FIG. 4 shows an electrostatically holding apparatus according to yet another embodiment of the present invention. In this embodiment, portions of the insulative base member 1 extend upwardly through and beyond the electrodes 2 and 3, the insulative layer 4 and the photoconductive layer 6, so that the photoconductive layer 6 is prevented from being brought into contact with the lower surface of the workpiece 5. This arrangement effectively avoids deleterious abrasion of the photoconductive layer 6, thereby extending the service life thereof. Therefore, the height of the apparatus with respect to holding the workpiece can be accurately and stably maintained constant. It will be seen from FIG. 4 that each of the insulative layer 4 and the photoconductive film 6 is divided into plural and discrete segments to produce a specific pattern. For such a pattern, any pattern can be used if the protrudent portions of the insulative base member 1 provide substantially flat or even support relative to the workpice 5. For example, a stripe pattern or a grid-like pattern, providing pin-chuck support, may be used.

In accordance with the present invention, as has hitherto been described, a photoconductive film is formed on an attracting surface of a base member, and the attracting force to be applied to the workpiece is decreased or prevented by irradiating the photoconductive film with light, thereby rendering the whole or a part of the attracting surface electrically conductive. Thus, release of the workpiece can occur independently of the charging of the insulative base member. As a result, the workpiece can be released promptly and, therefore, high-speed responsiveness of the apparatus with respect to holding/releasing the workpiece is assured. Further, the electric charges on the attracting surface can be removed substantially fully. Accordingly, undesirable adhesion of dust or foreign particles onto the attracting surface due to any residual electrostatic charges can be prevented. The capability of quick removal of electric charges on the attracting surface is advantageous also for the following reason: That is, when, in conventional electrostatic holding apparatus, an attempt is made to remove any foreign particles adhering to the attracting surface, as by means of a high-speed gas flow, a mechanical wiper or a brush, electrostatic charges are caused thereby which disadvantageously increases the strength of adhesion of the foreign particles onto the attracting surface. Such problem can be fully solved by the present invention. Namely, according to the present invention, substantially no electrostatic charge remains on the attracting surface, so any foreign particles on the attracting surface can be removed very easily.

While the invention has been described with reference to the structures disclosed herein, it is not confined to the details set forth and this application is intended to cover such modifications or changes as many come within the scope of the following claims.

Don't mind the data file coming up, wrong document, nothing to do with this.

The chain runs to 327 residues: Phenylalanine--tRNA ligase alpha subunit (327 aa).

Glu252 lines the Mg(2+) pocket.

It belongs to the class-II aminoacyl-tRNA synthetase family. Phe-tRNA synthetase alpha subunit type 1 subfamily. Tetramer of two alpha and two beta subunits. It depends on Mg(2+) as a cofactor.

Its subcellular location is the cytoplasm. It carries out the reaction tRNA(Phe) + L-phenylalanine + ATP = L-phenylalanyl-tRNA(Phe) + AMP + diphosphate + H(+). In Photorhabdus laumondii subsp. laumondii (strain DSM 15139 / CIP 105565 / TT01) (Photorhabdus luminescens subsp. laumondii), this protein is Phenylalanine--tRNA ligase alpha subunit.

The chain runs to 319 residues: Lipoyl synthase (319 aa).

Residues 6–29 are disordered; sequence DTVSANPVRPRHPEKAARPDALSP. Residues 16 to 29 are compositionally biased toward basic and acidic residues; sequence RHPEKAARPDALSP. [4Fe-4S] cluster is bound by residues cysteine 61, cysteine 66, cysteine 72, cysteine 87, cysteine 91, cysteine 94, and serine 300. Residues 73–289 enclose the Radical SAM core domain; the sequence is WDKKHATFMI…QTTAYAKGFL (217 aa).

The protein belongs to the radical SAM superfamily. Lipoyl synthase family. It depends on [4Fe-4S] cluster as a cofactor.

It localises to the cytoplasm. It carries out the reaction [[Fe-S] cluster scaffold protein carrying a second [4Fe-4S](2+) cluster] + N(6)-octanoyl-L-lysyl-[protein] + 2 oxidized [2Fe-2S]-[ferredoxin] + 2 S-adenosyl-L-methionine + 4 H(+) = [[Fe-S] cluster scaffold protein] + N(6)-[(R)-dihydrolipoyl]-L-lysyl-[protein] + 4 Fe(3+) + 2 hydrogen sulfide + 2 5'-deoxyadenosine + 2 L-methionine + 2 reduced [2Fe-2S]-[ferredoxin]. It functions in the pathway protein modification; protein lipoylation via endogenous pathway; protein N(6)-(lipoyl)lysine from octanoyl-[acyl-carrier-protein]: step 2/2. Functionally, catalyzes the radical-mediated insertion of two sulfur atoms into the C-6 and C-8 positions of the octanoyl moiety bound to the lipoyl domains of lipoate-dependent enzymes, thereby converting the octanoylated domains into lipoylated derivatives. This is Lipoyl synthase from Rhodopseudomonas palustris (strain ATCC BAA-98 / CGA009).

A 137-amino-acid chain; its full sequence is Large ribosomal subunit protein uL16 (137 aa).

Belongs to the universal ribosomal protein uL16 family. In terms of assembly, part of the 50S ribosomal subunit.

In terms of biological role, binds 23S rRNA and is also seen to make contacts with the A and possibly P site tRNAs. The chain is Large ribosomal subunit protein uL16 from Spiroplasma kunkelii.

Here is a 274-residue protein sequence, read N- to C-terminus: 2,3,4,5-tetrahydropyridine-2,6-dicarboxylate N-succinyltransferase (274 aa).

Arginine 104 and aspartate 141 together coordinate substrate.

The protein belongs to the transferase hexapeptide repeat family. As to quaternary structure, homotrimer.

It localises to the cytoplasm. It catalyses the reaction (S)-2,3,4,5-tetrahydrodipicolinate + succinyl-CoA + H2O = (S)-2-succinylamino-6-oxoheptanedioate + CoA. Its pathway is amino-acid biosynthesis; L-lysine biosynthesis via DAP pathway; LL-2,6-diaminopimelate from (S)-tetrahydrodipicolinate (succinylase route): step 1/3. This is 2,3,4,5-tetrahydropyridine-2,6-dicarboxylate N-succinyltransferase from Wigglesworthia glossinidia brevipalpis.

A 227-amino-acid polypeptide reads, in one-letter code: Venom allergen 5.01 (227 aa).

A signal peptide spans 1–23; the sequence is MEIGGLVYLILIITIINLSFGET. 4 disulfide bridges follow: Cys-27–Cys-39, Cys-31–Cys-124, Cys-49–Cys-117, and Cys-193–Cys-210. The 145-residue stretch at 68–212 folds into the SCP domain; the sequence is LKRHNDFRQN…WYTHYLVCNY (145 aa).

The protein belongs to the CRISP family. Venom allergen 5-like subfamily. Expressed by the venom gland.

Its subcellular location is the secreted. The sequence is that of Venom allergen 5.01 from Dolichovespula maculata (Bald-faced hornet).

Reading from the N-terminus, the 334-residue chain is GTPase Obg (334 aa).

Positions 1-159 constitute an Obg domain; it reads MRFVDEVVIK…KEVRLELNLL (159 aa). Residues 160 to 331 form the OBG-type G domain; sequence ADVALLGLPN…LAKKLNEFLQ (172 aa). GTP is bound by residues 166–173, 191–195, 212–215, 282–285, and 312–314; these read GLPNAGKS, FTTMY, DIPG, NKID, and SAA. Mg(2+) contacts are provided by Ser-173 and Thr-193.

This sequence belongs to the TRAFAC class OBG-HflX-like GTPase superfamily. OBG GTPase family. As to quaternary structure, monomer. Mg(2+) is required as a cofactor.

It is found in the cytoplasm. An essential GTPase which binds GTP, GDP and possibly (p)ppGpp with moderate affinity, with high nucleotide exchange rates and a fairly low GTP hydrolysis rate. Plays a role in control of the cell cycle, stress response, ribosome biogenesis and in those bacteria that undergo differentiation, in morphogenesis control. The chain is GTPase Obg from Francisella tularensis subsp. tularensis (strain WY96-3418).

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Referenced by
Citing PatentFiling datePublication dateApplicantTitle
US4969168 *Aug 31, 1989Nov 6, 1990Canon Kabushiki KaishaWafer supporting apparatus
US4975802 *May 25, 1989Dec 4, 1990Kabushiki Kaisha AbisareElectrostatic adsorbing apparatus having electrostatic adsorbing plate for adsorbing and laminating a plurality of objects to be adsorbed
US5103367 *May 5, 1988Apr 7, 1992Unisearch LimitedElectrostatic chuck using A.C. field excitation
US5124879 *Jun 13, 1990Jun 23, 1992Omron CorporationElectrostatic drive device and circuit for controlling same
US5255153 *Jul 17, 1991Oct 19, 1993Tokyo Electron LimitedElectrostatic chuck and plasma apparatus equipped therewith
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US5801915 *Mar 28, 1997Sep 1, 1998Applied Materials, Inc.Electrostatic chuck having a unidirectionally conducting coupler layer
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US6433346 *Apr 28, 2000Aug 13, 2002Nikon CorporationElectrostatic reticle chucks, charged-particle-beam microlithography apparatus and methods, and semiconductor-device manufacturing methods comprising same
US6456480Aug 11, 1999Sep 24, 2002Tokyo Electron LimitedProcessing apparatus and a processing method
US6557248May 29, 1998May 6, 2003Applied Materials Inc.Method of fabricating an electrostatic chuck
US6567257Apr 17, 2001May 20, 2003Applied Materials, Inc.Method and apparatus for conditioning an electrostatic chuck
US6592642May 9, 2001Jul 15, 2003Ford Global Technologies, LlcBrake dust collection assembly
Classifications
U.S. Classification250/492.2, 250/440.11, 361/234
International ClassificationH01J37/20, H01L21/683, H01L21/67, B23Q3/15
Cooperative ClassificationH01J37/20
European ClassificationH01J37/20
Legal Events
DateCodeEventDescription
Oct 29, 1998FPAYFee payment
Year of fee payment: 12
Sep 26, 1994FPAYFee payment
Year of fee payment: 8
Oct 1, 1990FPAYFee payment
Year of fee payment: 4
Sep 15, 1987CCCertificate of correction
Feb 19, 1986ASAssignment
Owner name: CANON KABUSHIKI KAISHA, 3-30-2 SHIMOMARUKO, OHTA-K
Free format text: ASSIGNMENT OF ASSIGNORS INTEREST.;ASSIGNOR:KARIYA, TAKAO;REEL/FRAME:004519/0316
Effective date: 19860212
Owner name: CANON KABUSHIKI KAISHA, A CORP. OF JAPAN,JAPAN
Free format text: ASSIGNMENT OF ASSIGNORS INTEREST;ASSIGNOR:KARIYA, TAKAO;REEL/FRAME:004519/0316
Owner name: CANON KABUSHIKI KAISHA, A CORP. OF JAPAN,JAPAN
Free format text: ASSIGNMENT OF ASSIGNORS INTEREST;ASSIGNOR:KARIYA, TAKAO;REEL/FRAME:004519/0316
Effective date: 19860212